“Our number one priority is making the courthouse as safe as humanly possible,” Ashby said. “Competing with that are statutory timelines, which require us to try cases, the most pressing of which are in-custody criminal defendants.”

Plans like this are born of necessity, but it will be fascinating to see what courts learn from the experience, and how some of these options might influence court administration after the pandemic subsides.

Texas holds first Zoom jury trial

Yesterday, Texas held the first jury trial to be conducted exclusively through Zoom videoconferencing. The one-day summary jury trial was also livestreamed on YouTube.

This represents a major development, given that every other jurisdiction has simply postponed jury trials until courthouses reopen.  And judges are increasingly opening to the idea of remote trials in some form. On the other hand, some judges remain steadfastly opposed to trials outside the physical courtroom, and with courthouses beginning to reopen in the coming weeks, it remains to be seen how common videoconference trials will become.

State courts extend and explain COVID-19 protocols

Yesterday, the Supreme Court of Colorado and the Supreme Judicial Court of Massachusetts respectively sent letters to their registered attorneys, informing them of recent measures taken to address the COVID-19 pandemic. Massachusetts will be extending its courthouse closures for most matters, including all jury and bench trials, while tolling statutes of limitations through the end of May. Colorado has delegated considerable administrative decisionmaking authority to the chief judge of each judicial district, in acknowledgement of the different circumstances and available resources in each district.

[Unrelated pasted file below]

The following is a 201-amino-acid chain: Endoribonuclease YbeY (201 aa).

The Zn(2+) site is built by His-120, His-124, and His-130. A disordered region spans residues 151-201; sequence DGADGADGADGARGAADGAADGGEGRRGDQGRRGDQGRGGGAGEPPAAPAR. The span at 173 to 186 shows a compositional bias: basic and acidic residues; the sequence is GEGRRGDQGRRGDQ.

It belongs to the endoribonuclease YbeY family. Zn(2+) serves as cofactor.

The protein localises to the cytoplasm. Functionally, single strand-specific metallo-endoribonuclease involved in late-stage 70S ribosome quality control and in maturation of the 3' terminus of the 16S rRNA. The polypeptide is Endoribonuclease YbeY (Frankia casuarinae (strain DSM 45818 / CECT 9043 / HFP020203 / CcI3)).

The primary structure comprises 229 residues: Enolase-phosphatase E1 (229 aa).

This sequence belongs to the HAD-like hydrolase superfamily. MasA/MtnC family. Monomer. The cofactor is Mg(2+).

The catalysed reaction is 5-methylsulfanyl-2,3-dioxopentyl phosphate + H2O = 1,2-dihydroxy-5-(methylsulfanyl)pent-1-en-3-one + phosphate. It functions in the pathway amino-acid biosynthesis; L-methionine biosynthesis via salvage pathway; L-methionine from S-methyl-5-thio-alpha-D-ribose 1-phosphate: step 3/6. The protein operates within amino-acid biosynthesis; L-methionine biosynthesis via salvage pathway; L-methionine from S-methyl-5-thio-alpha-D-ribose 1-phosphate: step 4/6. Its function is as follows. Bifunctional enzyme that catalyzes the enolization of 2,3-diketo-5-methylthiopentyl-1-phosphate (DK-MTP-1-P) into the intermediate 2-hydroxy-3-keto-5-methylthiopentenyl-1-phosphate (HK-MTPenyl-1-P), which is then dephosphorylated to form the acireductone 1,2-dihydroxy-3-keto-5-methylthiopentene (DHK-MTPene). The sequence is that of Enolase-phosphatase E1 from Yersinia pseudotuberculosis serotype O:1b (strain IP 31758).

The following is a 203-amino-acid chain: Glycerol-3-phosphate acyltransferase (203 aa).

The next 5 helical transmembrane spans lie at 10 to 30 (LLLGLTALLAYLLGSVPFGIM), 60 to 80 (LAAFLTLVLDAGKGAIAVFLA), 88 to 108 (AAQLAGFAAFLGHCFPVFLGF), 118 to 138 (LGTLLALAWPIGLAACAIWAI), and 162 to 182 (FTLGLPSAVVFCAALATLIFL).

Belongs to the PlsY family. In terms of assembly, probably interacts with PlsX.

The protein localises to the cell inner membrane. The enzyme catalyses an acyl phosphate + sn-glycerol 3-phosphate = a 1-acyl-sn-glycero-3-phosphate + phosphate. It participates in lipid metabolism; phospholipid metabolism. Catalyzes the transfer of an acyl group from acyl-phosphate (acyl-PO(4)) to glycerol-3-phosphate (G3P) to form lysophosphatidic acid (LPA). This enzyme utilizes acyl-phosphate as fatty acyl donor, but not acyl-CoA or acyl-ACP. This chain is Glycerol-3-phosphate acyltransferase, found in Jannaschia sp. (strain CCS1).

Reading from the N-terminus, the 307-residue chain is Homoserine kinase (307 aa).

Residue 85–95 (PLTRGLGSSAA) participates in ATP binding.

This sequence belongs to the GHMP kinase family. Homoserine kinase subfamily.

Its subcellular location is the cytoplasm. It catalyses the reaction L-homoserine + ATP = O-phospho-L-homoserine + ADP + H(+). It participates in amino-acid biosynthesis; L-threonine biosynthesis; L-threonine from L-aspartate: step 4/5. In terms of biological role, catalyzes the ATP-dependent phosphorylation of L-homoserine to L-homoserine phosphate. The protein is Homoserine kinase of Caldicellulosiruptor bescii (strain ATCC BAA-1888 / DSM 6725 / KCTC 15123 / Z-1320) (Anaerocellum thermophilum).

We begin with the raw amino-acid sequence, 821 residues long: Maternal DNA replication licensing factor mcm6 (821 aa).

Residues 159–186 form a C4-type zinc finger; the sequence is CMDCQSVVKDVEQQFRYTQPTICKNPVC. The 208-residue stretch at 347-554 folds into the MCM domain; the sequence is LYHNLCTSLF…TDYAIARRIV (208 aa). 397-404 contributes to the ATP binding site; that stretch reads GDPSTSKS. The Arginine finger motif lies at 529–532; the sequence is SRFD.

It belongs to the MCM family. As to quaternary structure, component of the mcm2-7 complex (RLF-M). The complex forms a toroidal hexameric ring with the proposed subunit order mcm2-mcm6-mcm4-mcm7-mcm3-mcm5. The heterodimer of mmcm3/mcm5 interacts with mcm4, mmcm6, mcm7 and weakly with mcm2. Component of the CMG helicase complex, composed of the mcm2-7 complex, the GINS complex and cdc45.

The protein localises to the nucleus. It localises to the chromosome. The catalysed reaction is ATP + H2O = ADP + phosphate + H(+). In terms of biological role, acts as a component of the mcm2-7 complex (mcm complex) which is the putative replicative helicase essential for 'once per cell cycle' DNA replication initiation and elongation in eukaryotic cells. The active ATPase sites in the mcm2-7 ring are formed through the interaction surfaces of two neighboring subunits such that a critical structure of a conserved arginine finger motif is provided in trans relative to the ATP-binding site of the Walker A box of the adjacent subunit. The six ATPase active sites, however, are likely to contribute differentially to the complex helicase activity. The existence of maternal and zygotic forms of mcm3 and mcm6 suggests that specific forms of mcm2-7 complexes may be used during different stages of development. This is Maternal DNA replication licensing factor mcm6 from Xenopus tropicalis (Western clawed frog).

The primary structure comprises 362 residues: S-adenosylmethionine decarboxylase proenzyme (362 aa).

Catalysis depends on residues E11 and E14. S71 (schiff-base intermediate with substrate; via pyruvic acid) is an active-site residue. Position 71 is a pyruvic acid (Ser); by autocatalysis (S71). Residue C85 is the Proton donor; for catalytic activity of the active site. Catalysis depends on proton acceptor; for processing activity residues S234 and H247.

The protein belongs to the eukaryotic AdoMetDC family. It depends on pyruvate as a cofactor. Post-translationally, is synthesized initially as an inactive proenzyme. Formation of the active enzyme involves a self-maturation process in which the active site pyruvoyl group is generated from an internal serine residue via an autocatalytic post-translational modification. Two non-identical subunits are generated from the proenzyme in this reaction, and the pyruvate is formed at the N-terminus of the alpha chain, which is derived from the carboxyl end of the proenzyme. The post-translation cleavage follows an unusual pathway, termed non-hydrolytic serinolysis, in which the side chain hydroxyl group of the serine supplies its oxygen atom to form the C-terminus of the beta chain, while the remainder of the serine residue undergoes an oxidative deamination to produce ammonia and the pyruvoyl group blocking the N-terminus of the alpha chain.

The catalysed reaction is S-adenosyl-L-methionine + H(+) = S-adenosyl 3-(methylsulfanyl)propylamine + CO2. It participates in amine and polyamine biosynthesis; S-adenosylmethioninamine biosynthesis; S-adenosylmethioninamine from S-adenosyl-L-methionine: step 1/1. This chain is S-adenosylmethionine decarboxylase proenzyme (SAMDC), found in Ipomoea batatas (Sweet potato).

New England Law seeks Teaching Fellow

My institution, New England Law Boston, is hiring a full-time Teaching Fellow for a two-year term starting this August. The fellow will teach three courses a year — one or two of which will cover core first-year topics. The fellow will be an integrated member of the full-time faculty.

This is a great opportunity for individuals who are interested in getting into legal academia. New England Law is a great place to work, and our faculty is remarkably supportive of our colleagues as it pertains to teaching, scholarship, or any other aspect of law school life. I encourage interested parties to apply.

The full job posting can be found here.

Judicial Conference authorizes federal courts to hold certain criminal proceedings electronically

Last week, Congress passed the CARES Act, which most notably was designed to give a push to the American economy in the wake of the COVID-19 crisis. Nestled within that Act was a provision that permitted the Judicial Conference of the United States to determine that “emergency conditions due to the national emergency declared by the President with respect to COVID-19 will materially affect the functioning of the federal courts generally.” Such a finding would then permit chief judges of individual federal district courts to temporarily authorize videoconferences or teleconferences in certain criminal proceedings, solely in response to the coronavirus crisis.

The Judicial Conference made that authorization on Sunday, leaving it now to individual districts to determine whether to implement videoconferencing. It is worth noting that the legislation (which was passed with significant input from the Judicial Conference) is relatively narrow, and applies only to the current COVID-19 emergency. Moreover, the general authorization applies only to certain types of criminal proceedings: in particular, no felony plea or sentencing could be done by video- or teleconference unless the district court makes additional findings that such proceedings (1) cannot be done in person “without seriously jeopardizing public health and safety”, and (2) that “there are specific reasons that the plea or sentencing in that case cannot be further delayed without serious harm to the interests of justice.”